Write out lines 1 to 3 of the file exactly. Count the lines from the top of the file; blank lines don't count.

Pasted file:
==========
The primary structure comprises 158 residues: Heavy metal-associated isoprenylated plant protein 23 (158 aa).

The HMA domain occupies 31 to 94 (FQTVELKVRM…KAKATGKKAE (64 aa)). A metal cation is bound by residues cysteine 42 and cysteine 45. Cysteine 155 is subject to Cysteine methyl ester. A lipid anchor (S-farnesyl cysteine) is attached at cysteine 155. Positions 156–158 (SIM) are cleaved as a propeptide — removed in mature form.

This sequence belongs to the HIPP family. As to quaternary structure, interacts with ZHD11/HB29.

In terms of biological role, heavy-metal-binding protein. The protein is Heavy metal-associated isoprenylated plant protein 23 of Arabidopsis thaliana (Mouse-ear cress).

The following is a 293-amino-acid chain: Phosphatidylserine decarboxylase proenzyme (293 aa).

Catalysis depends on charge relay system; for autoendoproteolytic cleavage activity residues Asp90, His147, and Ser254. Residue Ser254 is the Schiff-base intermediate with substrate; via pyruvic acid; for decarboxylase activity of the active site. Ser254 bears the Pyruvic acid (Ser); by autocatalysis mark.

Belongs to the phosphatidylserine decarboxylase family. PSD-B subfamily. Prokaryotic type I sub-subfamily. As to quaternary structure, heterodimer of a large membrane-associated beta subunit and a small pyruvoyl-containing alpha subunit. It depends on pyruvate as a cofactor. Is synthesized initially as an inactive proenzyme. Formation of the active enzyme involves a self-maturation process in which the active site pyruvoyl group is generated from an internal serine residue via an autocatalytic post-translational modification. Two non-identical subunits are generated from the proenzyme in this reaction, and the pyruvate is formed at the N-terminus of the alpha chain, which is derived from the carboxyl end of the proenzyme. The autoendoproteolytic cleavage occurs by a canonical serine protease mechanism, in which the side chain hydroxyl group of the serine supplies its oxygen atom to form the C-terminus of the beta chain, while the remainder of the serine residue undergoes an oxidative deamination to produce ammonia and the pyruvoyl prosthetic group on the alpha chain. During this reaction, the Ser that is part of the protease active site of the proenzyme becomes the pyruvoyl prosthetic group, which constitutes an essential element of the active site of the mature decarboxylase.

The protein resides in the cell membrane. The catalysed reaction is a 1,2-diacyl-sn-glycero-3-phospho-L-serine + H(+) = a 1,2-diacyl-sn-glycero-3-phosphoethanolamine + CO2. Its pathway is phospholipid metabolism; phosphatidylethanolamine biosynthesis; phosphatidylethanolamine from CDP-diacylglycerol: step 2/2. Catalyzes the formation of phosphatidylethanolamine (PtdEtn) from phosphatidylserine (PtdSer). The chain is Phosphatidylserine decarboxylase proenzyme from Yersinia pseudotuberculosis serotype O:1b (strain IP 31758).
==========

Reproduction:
The primary structure comprises 158 residues: Heavy metal-associated isoprenylated plant protein 23 (158 aa).

The HMA domain occupies 31 to 94 (FQTVELKVRM…KAKATGKKAE (64 aa)). A metal cation is bound by residues cysteine 42 and cysteine 45. Cysteine 155 is subject to Cysteine methyl ester. A lipid anchor (S-farnesyl cysteine) is attached at cysteine 155. Positions 156–158 (SIM) are cleaved as a propeptide — removed in mature form.

This sequence belongs to the HIPP family. As to quaternary structure, interacts with ZHD11/HB29.